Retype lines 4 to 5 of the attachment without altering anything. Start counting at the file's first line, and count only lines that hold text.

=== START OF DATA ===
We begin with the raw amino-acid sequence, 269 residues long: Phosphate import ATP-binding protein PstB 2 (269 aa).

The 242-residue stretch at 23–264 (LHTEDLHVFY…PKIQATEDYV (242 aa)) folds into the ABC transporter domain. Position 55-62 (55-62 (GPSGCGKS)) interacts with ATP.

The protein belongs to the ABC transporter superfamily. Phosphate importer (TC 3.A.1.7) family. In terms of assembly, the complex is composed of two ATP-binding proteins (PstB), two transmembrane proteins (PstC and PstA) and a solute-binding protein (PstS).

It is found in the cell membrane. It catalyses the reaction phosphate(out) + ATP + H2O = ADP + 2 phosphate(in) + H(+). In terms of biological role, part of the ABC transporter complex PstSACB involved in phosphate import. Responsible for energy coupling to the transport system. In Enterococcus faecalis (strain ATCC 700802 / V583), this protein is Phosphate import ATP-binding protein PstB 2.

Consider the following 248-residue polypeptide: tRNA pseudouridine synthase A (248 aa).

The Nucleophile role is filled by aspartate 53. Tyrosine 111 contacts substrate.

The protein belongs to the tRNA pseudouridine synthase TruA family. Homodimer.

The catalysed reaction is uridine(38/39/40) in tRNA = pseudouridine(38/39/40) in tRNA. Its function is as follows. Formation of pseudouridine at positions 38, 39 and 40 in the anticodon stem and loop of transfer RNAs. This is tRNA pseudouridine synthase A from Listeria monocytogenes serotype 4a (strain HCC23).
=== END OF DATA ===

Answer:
It is found in the cell membrane. It catalyses the reaction phosphate(out) + ATP + H2O = ADP + 2 phosphate(in) + H(+). In terms of biological role, part of the ABC transporter complex PstSACB involved in phosphate import. Responsible for energy coupling to the transport system. In Enterococcus faecalis (strain ATCC 700802 / V583), this protein is Phosphate import ATP-binding protein PstB 2.

Consider the following 248-residue polypeptide: tRNA pseudouridine synthase A (248 aa).